Tensions in the Middle East

There are scores of recent developments in the Middle East each of which could threaten the peace and prosperity of the Gulf region.

On June 16, Israel inaugurated a new settlement named after US President Donald Trump. This is believed to be a gesture to thank President Trump’s unflinching support for Israel and recognition of the latter’s sovereignty over occupied Arab territories including Golan Heights. Golan Heights were captured from Syria in the 1967 war. In 1981, Israel announced the annexation of the territory.

The US has long supported the so-called two-state solution, which mandates Israel to withdraw its forces from the lands occupied in 1967. This reverse on the foreign policy commitments of the US, is going to cause more chaos in an already fragile region. The move is destined to undermine US credibility among Arabs. It is going to lose its status as an impartial mediator. Experts believe that the Israeli move will attract more Israelis to Golan Heights for permanent settlement. Out of the 50,000 people living in the Golan Heights around 22,000 are Jewish Israelis.

The UN has always rejected Israeli settlements in the occupied territories.

Equally grim has been the ongoing surge in attacks on ships in the Persian Gulf. It too has far-reaching consequences. On June 13, after a number of attacks on two tankers in the Gulf of Oman were recorded, the ship insurers increased the insurance costs for ships sailing in the Persian Gulf by around 10 per cent. Experts fear that if more attacks occur in the coming days, the insurance cost would rise further. This would have disturbing repercussions as the cost of everyday commodities would soar.

The soaring oil prices trend speaks of fears of a global economic crisis

In addition, there are concerns that oil supply would shrink. Oil prices have already been on the increase by as much as 4.5 per cent. A number of tanker companies have decided to stop sending new bookings to the Gulf as tensions mount. If the trend continues, there would be a global economic crisis. Freight rates for super tankers, transporting oil from the Persian Gulf to Asia, touched a two-month high of nearly $13,000 on June 13, the day there were attacks in the Gulf of Oman, around $2,000 higher than a day before: on June 12.

The US move to boost its military presence in the Gulf has heightened fears of an escalation. Iran, already desperate over a crippling economy and facing diplomatic isolation, might take certain steps in the Persian Gulf; wreaking great havoc on the stability of the region with unwelcome implications for the entire world. The relations between Iran and the US reached a very low ebb when, in 2018, after Trump unilaterally withdrew US from the Joint Comprehensive Plan of Action, a nuclear deal signed in 2015 between Iran and other world powers to ease economic sanctions on Iran. In return, restrictions were imposed on its nuclear programme.

Rumours about Iran’s withdrawal from the Non-Proliferation Treaty, an international treaty curbing the proliferation of nuclear weapons, are also in the air. Iran has been maintaining its nuclear programme is for peaceful purposes; presenting the signing of the JCPOA and the NPT as testimony to its sincerity.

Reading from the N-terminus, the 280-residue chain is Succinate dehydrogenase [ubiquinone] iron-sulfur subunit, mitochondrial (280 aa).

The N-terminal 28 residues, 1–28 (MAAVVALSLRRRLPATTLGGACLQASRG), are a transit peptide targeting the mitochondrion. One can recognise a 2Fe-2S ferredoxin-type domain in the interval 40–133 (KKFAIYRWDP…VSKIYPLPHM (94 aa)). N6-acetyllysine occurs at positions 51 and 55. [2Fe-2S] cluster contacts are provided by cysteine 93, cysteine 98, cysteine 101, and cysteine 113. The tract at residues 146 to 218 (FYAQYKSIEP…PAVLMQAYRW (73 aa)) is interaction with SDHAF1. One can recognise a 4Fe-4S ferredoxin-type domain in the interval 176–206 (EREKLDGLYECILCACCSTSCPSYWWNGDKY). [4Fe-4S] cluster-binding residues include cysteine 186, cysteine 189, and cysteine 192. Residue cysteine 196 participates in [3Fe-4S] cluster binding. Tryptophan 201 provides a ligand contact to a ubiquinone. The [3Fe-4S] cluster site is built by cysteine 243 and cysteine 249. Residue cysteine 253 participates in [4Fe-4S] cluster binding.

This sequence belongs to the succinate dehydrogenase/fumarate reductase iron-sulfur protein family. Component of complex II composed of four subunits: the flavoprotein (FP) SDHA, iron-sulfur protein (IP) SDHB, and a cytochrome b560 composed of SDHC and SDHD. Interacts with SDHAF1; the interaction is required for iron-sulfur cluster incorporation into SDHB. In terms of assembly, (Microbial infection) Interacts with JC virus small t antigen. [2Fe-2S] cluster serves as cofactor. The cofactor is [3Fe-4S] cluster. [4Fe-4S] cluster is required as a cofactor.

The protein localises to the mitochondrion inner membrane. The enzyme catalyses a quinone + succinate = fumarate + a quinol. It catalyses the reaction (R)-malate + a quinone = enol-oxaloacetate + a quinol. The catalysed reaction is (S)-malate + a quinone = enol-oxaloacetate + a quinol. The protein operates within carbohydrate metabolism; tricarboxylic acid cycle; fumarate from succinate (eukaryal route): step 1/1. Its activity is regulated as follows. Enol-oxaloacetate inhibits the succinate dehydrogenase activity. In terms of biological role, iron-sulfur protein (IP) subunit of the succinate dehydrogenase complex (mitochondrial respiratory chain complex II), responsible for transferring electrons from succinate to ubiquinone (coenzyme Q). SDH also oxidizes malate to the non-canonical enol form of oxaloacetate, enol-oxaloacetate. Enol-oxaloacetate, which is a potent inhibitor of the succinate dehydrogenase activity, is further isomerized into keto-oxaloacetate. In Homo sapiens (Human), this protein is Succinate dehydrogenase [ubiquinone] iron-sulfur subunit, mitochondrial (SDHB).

Israel, a close ally of the US, has never signed the NPT. It has been pursuing a perilous opaque policy regarding nuclear weapons. The opaque policy, where a state neither admits nor denies the possession of nuclear weapons, has allowed Israel to proliferate with impunity. This belligerent nuclear policy adopted by Israel has, time after time, acted as a barrier in creating a Nuclear Weapon Free Zone in the region.

The US policy of tightening the noose around Iran’s economy by withdrawing from the JCPOA; a planned strategy to isolate Iran diplomatically and rise in the nuclear arsenal of Israel are some of the factors that might be cited by Iran to withdraw from the NPT. Article X.1 of the NPT provides that state parties have a free hand to withdraw from the Treaty if they believe that their national interests are being jeopardized.

Giving Iran a free hand would mean inviting an unthinkable new Tanker War, the one fought between Iran and Iraq in the Gulf in the 1980s. During their protracted conflict from 1980-1988, both Iran and Iraq attacked one another’s vessels in the Persian Gulf, including some in the Strait of Hormuz.

The economic warfare against Iran and the presence of the US military in the region are factors impelling Iran to walk a tightrope. The US should understand that deterrence has failed. Its strict warnings and deployments of weapons systems have proved insufficient to deter Iran.

There are more risks involved than there are possibilities of gain for the US in this venture. The most severe blow to the US standing in the region is its loss of credibility, long enjoyed in the days gone by. On one hand, the US claims a desire for a long-lasting peace in the Middle East. On the other, it has been sending ammunition and forces to the region.

The Trump administration is concurrently caught up in tensions with Iran and China; North Korea and Afghanistan; Russia and Venezuela. A number of other regions in the world are watching. This might turn the attention of the US policymakers away from the crisis in the Middle East, which, if not sorted out in timely, could prove a global catastrophe.

The writer is a research officer at the Islamabad Policy Institute.


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